Kenyans should be treated with respect

George Magoga
The Cabinet Secretary for Education Prof George Magoga. FILE PHOTO | NMG 

I had a very interesting conversation with a friend of mine who works at the county level on issues of resource governance. I always tell her that her county gives hope to the constitutional importance of devolution. Despite the challenges that the county has, and the complaints citizens raise about the performance of their leaders at that level, a visit to the county demonstrates progress that has been realized since the introduction of county governments.

Our conversation demonstrated the importance of the level of empowerment that has happened to citizens and why leaders at both the county and national level need to take note and avoid treating citizens casually. My friend shared with me an instance where the county governor went to local radio stations to present the state of the county address, detailing progress the county had made.

In response citizens called the radio station demanding their regular programmes. In their view they did not want to listen to the issues being raised in the address. What was interesting is not non-interest in the speech but the explanation for the lack of interest. They pointed out that they were tired of being taken for a ride and given make believe statements that had no relationship with reality.

Consequently, they preferred to wait for the next elections and in the meantime let those in office serve their term but not try and lie to them that they were delivering services when the reality was the opposite. In addition, they pointed out that they were reaping the results of their voting decisions.

The story by friend demonstrates the kind of change that is required in this country. In too many parts of the country, leaders continue to engage in manipulating processes to wood wink the citizenry that they are delivering services and serving the public when in reality they are engaged in acts of self-aggrandizement.


Expecting that leaders will out of their own volition change course and start doing the right thing is to transfer citizens’ power to leaders and hope for miracles. Yes, miracles still happen, but they are few and far between. What will help is for citizens to recognise that sovereign power belongs to them and change tact in how they handle leaders who do not deliver.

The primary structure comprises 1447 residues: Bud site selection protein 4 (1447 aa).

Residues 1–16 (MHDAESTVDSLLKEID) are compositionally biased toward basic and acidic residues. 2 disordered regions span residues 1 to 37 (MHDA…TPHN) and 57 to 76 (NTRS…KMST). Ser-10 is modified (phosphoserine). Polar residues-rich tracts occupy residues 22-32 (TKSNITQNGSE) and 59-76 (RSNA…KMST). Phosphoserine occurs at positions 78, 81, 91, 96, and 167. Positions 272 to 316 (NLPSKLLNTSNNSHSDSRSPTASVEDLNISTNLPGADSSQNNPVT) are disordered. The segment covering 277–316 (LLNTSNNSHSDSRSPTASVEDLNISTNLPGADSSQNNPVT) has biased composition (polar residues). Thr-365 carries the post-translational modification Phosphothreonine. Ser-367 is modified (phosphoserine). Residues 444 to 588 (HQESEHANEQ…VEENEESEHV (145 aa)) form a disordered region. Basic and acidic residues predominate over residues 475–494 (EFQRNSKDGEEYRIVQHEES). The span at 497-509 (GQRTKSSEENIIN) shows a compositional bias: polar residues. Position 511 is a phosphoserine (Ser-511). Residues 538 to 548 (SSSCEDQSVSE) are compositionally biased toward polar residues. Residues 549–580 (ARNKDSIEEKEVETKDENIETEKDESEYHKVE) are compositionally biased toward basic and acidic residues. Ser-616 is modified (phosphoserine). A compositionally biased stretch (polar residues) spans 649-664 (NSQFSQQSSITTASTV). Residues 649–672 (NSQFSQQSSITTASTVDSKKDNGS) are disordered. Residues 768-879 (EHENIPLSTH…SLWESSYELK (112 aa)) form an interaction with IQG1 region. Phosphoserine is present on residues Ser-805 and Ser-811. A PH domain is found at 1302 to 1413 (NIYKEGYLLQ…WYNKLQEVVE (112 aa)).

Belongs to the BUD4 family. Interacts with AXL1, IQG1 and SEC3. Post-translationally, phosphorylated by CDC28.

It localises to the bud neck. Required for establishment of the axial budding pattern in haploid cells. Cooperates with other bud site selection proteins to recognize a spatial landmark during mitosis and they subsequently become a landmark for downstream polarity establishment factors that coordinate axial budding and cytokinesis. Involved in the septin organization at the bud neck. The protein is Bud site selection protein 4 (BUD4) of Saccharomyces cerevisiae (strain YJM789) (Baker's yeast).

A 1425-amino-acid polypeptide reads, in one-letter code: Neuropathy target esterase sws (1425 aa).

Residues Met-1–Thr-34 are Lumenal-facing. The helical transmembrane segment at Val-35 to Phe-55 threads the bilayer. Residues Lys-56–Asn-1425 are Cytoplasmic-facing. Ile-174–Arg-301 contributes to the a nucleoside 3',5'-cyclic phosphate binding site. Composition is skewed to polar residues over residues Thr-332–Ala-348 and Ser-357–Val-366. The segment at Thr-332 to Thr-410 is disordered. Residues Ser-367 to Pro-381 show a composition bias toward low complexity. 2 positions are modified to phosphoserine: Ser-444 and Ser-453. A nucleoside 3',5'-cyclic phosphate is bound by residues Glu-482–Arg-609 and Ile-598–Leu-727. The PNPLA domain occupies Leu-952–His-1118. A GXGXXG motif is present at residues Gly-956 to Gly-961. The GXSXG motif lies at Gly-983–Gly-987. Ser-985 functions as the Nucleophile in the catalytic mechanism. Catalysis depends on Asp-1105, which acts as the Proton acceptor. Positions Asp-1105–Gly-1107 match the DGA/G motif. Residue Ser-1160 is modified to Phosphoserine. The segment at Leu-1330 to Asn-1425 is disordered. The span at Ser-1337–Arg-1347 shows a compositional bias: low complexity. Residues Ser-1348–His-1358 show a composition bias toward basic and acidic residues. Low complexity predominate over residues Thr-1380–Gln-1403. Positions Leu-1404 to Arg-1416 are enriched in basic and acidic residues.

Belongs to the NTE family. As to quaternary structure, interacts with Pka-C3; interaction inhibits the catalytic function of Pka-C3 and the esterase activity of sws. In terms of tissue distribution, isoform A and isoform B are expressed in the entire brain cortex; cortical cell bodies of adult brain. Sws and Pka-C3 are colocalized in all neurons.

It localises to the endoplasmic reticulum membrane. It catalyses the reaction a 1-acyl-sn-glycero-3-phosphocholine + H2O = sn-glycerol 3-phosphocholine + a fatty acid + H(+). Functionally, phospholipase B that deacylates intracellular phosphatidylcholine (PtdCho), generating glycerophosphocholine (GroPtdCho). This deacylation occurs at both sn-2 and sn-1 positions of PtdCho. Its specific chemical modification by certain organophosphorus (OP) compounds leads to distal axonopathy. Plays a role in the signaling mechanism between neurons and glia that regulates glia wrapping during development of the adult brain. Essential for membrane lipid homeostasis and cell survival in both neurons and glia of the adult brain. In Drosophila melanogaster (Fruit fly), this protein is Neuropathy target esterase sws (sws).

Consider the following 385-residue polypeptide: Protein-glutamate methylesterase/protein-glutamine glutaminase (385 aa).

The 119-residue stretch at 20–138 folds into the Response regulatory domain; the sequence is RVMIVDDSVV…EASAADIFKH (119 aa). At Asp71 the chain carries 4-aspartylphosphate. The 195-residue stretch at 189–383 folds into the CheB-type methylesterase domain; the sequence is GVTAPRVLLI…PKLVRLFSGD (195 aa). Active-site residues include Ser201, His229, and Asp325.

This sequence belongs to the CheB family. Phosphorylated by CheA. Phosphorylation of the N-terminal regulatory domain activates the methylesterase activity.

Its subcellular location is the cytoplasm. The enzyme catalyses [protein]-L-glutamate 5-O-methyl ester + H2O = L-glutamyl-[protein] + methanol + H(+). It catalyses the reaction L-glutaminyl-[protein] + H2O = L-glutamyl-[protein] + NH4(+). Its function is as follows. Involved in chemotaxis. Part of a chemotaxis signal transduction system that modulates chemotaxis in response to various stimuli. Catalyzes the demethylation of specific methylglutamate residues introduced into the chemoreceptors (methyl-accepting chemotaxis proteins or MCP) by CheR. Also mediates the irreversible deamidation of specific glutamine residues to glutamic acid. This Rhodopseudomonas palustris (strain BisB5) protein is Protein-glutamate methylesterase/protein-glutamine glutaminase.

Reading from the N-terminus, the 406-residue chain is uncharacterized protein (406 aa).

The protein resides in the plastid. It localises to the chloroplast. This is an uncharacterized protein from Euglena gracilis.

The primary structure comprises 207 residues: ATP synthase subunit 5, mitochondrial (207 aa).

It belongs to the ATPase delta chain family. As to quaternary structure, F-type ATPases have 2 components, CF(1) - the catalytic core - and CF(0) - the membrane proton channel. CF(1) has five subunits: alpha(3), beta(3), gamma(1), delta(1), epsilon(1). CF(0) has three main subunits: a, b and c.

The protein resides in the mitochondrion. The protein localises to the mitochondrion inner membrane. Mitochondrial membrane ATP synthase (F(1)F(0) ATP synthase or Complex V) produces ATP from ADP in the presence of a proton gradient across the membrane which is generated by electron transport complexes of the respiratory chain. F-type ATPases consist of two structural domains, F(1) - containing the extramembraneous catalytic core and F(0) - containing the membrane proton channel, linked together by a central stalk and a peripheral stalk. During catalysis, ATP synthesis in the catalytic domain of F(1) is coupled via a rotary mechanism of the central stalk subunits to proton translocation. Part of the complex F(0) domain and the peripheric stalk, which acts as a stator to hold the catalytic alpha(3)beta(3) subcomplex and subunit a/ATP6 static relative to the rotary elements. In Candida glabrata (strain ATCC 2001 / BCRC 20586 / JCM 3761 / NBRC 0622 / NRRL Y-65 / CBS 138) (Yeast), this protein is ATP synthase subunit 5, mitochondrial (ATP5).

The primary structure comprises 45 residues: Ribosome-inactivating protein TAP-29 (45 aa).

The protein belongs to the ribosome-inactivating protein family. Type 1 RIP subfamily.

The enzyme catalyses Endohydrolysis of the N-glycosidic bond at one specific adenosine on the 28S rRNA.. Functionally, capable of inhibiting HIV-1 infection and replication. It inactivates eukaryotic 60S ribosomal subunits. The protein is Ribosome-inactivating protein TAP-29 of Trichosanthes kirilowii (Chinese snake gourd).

The Cabinet Secretary for Education last week spoke of a practice that is prevalent in many parts of the country. Every January, there is proliferation of initiatives to issue bursary funds to support needy but bright students to access education. On face value this is a commendable initiative since access to education is a constitutional right and part of the international commitments under the Sustainable Development Goals.

However, as the Cabinet Secretary decried there are multiple and overlapping initiatives on bursaries. The danger is that the duplication that arises results in many deserving cases missing support, a situation that could have been avoided if the initiatives were harmonized and proper structures out in place on the identification of beneficiaries and distribution of the money.

Unfortunately, the duplication is condoned by the leaders for it reduces transparency and hence ensures lack of accountability. This way one can report to their electorate that they have been able distribute bursary in support of the needy, when in reality the bursary they are referring to was from a completely different kitty and distributed by an entity distinct from themselves.

Against such reality, it is refreshing to hear citizens who are connecting their plight to the quality of leadership they have. More rewarding is when such citizens admit their role in getting the leadership in place. What such statements demonstrate is that all is not lost. The first step in solving a problem is to admit its existence and accurately diagnose its cause.

When citizens recognise that they contribute substantially to the poor state of governance, one feels vindicated that Kenyans are not as meek and malleable all the time as they are painted. The many years of civic education and engagement that has taken place across the country has planted some seeds of empowerment. The levels of empowerment may differ across the country, but it exists.